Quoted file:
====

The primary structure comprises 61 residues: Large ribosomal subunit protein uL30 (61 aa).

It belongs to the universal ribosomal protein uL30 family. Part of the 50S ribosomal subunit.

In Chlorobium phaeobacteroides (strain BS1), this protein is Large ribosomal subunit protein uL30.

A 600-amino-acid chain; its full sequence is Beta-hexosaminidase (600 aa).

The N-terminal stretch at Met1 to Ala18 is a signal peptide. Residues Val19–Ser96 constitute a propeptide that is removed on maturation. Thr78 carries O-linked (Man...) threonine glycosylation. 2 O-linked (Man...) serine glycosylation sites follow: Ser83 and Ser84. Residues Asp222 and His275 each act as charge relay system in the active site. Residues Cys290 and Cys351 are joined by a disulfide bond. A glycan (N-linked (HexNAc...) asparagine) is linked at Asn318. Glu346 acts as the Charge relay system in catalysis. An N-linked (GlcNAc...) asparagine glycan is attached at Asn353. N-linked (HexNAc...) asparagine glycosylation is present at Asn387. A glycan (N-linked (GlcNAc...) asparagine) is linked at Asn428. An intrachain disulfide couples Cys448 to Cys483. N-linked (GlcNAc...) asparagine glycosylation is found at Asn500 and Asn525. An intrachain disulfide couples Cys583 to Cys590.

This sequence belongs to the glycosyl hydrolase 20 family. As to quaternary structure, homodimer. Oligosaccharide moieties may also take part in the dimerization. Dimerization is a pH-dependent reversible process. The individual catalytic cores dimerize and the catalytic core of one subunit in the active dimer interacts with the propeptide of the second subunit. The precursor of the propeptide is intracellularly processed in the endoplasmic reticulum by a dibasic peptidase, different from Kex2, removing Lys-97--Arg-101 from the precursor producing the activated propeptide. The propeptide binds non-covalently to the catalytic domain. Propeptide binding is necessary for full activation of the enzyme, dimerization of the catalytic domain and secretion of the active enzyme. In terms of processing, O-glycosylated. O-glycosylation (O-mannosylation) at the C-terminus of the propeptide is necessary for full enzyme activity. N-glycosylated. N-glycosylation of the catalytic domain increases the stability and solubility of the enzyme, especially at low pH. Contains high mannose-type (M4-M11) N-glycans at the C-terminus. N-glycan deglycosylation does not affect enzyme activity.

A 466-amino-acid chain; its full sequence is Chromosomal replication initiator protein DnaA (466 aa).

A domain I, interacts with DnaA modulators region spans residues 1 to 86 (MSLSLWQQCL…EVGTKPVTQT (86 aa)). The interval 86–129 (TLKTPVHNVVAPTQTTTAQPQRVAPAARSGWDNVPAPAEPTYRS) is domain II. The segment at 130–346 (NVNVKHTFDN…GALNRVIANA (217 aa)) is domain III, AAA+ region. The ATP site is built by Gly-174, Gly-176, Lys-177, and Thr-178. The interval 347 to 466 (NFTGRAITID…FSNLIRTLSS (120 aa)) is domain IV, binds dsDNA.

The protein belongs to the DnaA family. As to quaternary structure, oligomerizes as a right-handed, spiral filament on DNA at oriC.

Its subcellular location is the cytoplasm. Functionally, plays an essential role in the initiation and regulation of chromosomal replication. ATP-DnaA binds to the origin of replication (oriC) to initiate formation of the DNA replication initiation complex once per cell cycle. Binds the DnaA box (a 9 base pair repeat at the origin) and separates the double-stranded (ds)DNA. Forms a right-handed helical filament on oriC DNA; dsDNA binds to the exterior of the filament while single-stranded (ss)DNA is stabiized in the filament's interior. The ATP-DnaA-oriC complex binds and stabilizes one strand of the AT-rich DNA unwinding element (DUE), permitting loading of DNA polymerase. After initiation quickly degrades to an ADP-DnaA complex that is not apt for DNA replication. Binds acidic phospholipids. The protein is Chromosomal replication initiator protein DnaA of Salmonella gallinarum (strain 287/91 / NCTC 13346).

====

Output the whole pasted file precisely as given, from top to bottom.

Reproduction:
The primary structure comprises 61 residues: Large ribosomal subunit protein uL30 (61 aa).

It belongs to the universal ribosomal protein uL30 family. Part of the 50S ribosomal subunit.

In Chlorobium phaeobacteroides (strain BS1), this protein is Large ribosomal subunit protein uL30.

A 600-amino-acid chain; its full sequence is Beta-hexosaminidase (600 aa).

The N-terminal stretch at Met1 to Ala18 is a signal peptide. Residues Val19–Ser96 constitute a propeptide that is removed on maturation. Thr78 carries O-linked (Man...) threonine glycosylation. 2 O-linked (Man...) serine glycosylation sites follow: Ser83 and Ser84. Residues Asp222 and His275 each act as charge relay system in the active site. Residues Cys290 and Cys351 are joined by a disulfide bond. A glycan (N-linked (HexNAc...) asparagine) is linked at Asn318. Glu346 acts as the Charge relay system in catalysis. An N-linked (GlcNAc...) asparagine glycan is attached at Asn353. N-linked (HexNAc...) asparagine glycosylation is present at Asn387. A glycan (N-linked (GlcNAc...) asparagine) is linked at Asn428. An intrachain disulfide couples Cys448 to Cys483. N-linked (GlcNAc...) asparagine glycosylation is found at Asn500 and Asn525. An intrachain disulfide couples Cys583 to Cys590.

This sequence belongs to the glycosyl hydrolase 20 family. As to quaternary structure, homodimer. Oligosaccharide moieties may also take part in the dimerization. Dimerization is a pH-dependent reversible process. The individual catalytic cores dimerize and the catalytic core of one subunit in the active dimer interacts with the propeptide of the second subunit. The precursor of the propeptide is intracellularly processed in the endoplasmic reticulum by a dibasic peptidase, different from Kex2, removing Lys-97--Arg-101 from the precursor producing the activated propeptide. The propeptide binds non-covalently to the catalytic domain. Propeptide binding is necessary for full activation of the enzyme, dimerization of the catalytic domain and secretion of the active enzyme. In terms of processing, O-glycosylated. O-glycosylation (O-mannosylation) at the C-terminus of the propeptide is necessary for full enzyme activity. N-glycosylated. N-glycosylation of the catalytic domain increases the stability and solubility of the enzyme, especially at low pH. Contains high mannose-type (M4-M11) N-glycans at the C-terminus. N-glycan deglycosylation does not affect enzyme activity.

A 466-amino-acid chain; its full sequence is Chromosomal replication initiator protein DnaA (466 aa).

A domain I, interacts with DnaA modulators region spans residues 1 to 86 (MSLSLWQQCL…EVGTKPVTQT (86 aa)). The interval 86–129 (TLKTPVHNVVAPTQTTTAQPQRVAPAARSGWDNVPAPAEPTYRS) is domain II. The segment at 130–346 (NVNVKHTFDN…GALNRVIANA (217 aa)) is domain III, AAA+ region. The ATP site is built by Gly-174, Gly-176, Lys-177, and Thr-178. The interval 347 to 466 (NFTGRAITID…FSNLIRTLSS (120 aa)) is domain IV, binds dsDNA.

The protein belongs to the DnaA family. As to quaternary structure, oligomerizes as a right-handed, spiral filament on DNA at oriC.

Its subcellular location is the cytoplasm. Functionally, plays an essential role in the initiation and regulation of chromosomal replication. ATP-DnaA binds to the origin of replication (oriC) to initiate formation of the DNA replication initiation complex once per cell cycle. Binds the DnaA box (a 9 base pair repeat at the origin) and separates the double-stranded (ds)DNA. Forms a right-handed helical filament on oriC DNA; dsDNA binds to the exterior of the filament while single-stranded (ss)DNA is stabiized in the filament's interior. The ATP-DnaA-oriC complex binds and stabilizes one strand of the AT-rich DNA unwinding element (DUE), permitting loading of DNA polymerase. After initiation quickly degrades to an ADP-DnaA complex that is not apt for DNA replication. Binds acidic phospholipids. The protein is Chromosomal replication initiator protein DnaA of Salmonella gallinarum (strain 287/91 / NCTC 13346).